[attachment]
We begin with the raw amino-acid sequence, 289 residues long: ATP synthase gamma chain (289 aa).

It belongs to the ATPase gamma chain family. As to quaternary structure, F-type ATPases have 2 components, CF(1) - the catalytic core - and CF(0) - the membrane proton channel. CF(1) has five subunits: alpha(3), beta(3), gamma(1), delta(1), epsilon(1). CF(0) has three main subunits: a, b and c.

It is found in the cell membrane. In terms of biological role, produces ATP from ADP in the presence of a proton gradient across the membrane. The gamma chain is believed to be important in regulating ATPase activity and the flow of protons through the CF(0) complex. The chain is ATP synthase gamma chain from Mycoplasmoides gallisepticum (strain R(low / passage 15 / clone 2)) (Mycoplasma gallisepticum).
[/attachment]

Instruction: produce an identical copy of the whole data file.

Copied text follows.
We begin with the raw amino-acid sequence, 289 residues long: ATP synthase gamma chain (289 aa).

It belongs to the ATPase gamma chain family. As to quaternary structure, F-type ATPases have 2 components, CF(1) - the catalytic core - and CF(0) - the membrane proton channel. CF(1) has five subunits: alpha(3), beta(3), gamma(1), delta(1), epsilon(1). CF(0) has three main subunits: a, b and c.

It is found in the cell membrane. In terms of biological role, produces ATP from ADP in the presence of a proton gradient across the membrane. The gamma chain is believed to be important in regulating ATPase activity and the flow of protons through the CF(0) complex. The chain is ATP synthase gamma chain from Mycoplasmoides gallisepticum (strain R(low / passage 15 / clone 2)) (Mycoplasma gallisepticum).